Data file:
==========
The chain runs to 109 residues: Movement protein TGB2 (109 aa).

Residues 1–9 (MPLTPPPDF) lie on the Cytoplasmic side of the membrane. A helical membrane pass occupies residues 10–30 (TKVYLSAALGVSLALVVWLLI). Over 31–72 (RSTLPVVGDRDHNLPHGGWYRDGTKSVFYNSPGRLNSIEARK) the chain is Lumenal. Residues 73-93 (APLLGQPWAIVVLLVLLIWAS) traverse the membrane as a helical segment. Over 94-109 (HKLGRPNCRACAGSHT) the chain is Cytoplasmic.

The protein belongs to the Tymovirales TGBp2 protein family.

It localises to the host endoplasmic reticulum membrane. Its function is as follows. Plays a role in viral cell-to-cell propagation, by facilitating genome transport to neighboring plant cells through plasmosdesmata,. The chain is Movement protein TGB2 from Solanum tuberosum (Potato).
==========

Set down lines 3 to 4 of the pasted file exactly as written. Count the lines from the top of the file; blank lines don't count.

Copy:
The protein belongs to the Tymovirales TGBp2 protein family.

It localises to the host endoplasmic reticulum membrane. Its function is as follows. Plays a role in viral cell-to-cell propagation, by facilitating genome transport to neighboring plant cells through plasmosdesmata,. The chain is Movement protein TGB2 from Solanum tuberosum (Potato).